Could you imagine the following situation?
You run a city-based tabloid. You publish a fantastic human interest story and it goes ‘places’. If you only have a print edition (and no online edition), the best total audience for your story is your city.
To increase your total audience, you could pay and advertise your story in a national newspaper and gain more readers/eyeballs. Would you do it? Depending on the cost of advertisement, I assume.
Now, let us look at an online equivalent.
I read the social media strategy reviews on Social Samosa keenly. They use Simplfy360 and Unmetric to do the number crunching. But one part of this report continues to bother me a LOT. It is about paid promotion on Facebook.
A related digression, before that: A new Facebook page cropped up recently. It was a sub-brand from a popular brand and had reasonably engaging content. But, within 15 odd days, it had about 80,000 fans and 77,000+ were listed as ‘People Talking About It’. In 15 days!
If that is not a result of paid advertising – to gain likes, or individual post promotion – I don’t think the content is THAT good to go viral like this in 15 days – it was standard, functional content.
Also noted – most posts had 5-10K likes and 1-2K shares, but barely 1-2 comments. There also were posts with 100-300 likes and negligible shares and comments, making it clear that paid promotion gives you reach… and also likes and shares if the content is even half good. Example of half-good content – an image of an actor with a caption that vaguely connects him/her to the brand and an explicit call to action like, ‘Hit like if you think XYZ is blah, blah and blah’.
Now, there absolutely nothing wrong with this at all. The trouble is when, at a tool level, or as a manual research, we compare this with a page that has not used media spends to promote either the page or posts.
End of digression.
Now, here are excerpts from 3 recent social media strategy reviews from SocialSamosa – one of them use Simplfy360 and the other two use Unmetric.
My question – is it fair (or right) to compare 2 brands’ engagement on Facebook without getting into the details of paid promotion?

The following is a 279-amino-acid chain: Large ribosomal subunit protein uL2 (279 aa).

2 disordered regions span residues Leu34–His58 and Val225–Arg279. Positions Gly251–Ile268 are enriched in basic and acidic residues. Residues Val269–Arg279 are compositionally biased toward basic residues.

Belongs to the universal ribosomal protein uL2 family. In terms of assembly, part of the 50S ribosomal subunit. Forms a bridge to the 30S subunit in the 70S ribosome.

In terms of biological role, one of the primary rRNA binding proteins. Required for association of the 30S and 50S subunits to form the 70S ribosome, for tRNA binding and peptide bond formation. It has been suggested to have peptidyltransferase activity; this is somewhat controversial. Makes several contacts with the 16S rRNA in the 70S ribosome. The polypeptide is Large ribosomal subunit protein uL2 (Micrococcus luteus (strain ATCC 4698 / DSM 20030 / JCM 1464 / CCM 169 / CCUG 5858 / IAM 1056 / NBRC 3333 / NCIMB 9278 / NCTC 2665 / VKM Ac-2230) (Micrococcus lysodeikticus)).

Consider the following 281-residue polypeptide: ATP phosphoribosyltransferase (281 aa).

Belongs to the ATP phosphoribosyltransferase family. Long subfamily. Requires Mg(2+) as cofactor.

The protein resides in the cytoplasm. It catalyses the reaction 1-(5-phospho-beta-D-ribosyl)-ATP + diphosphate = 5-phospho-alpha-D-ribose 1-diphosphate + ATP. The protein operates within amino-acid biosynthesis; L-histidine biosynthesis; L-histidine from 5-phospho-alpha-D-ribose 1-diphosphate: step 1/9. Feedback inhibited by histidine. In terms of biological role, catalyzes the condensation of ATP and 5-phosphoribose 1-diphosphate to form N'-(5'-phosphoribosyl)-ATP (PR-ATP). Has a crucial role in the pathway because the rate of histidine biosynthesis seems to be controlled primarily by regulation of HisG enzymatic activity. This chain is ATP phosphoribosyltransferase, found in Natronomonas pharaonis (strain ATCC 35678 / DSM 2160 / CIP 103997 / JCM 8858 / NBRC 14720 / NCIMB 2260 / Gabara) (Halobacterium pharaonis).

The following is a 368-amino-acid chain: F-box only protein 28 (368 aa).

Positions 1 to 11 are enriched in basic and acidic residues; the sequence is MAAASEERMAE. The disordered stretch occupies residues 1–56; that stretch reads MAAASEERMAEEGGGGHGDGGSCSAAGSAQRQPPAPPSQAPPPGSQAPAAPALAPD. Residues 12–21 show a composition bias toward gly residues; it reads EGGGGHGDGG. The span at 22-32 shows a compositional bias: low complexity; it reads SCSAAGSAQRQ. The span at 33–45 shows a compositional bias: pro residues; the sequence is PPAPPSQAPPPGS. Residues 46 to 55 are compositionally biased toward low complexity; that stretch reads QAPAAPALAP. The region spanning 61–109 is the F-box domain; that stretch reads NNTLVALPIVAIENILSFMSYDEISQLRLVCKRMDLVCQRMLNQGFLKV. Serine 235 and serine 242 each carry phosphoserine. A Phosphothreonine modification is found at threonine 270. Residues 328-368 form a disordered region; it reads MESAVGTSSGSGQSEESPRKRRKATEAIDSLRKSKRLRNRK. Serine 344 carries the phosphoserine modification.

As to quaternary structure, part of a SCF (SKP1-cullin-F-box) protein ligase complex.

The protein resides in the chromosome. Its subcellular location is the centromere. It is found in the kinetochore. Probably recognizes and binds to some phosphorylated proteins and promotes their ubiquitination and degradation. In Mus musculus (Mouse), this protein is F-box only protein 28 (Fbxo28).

Take the Panasonic example. Has any effort been taken to know if Panasonic used post-promotion option on Facebook? If yes, should it not be considered with another brand in the industry that also does post promotion, instead of all brands that do or do not do promotion?
How about Aviva Vs. Max Life? Did either of them use media spends to promote their posts or pages on Facebook? If not, the comparison makes perfect sense since it clearly talks about quality of content as decided by followers/community. If media spends were involved, it needs to consider two parameters – quality of content as judged by community AND as judged by a set of audience who would not have seen that (those) post (posts) since they were side-loaded as a result of paid promotion.
I have asked this question to Unmetric many times, but they are yet to consider this factor in their tool and have honestly said that it may be in the pipeline but there’s no timeline on when it may be added. I’m not sure if Simplify360 has been asked this question yet.
Brands using tools to track performance of Facebook pages or using more laborious manual research methods may need to remember that there is a big difference between organic flight of content and inorganic, paid push for content. The former, when it goes places, is on 2 factors – the strength of the content and the kind/influence of people who pushed it.
In case of the latter, a 3rd factor is added – money. Money… which gets the piece of content new audiences… one which may not have seen it but for the paid push that put it in front of them.
As I mentioned earlier, this post is not about the fact that brands use money to push content ahead. It is only about inadequate systems to tell the difference between successful content or community that was built organically vs. inorganically. Earlier, you earned an audience in Facebook. Now, thanks to Facebook, you can also buy an audience on Facebook. You could argue that bought audiences won’t stick, but the beauty of Facebook is that you can keep buying the attention again and again, for every single post!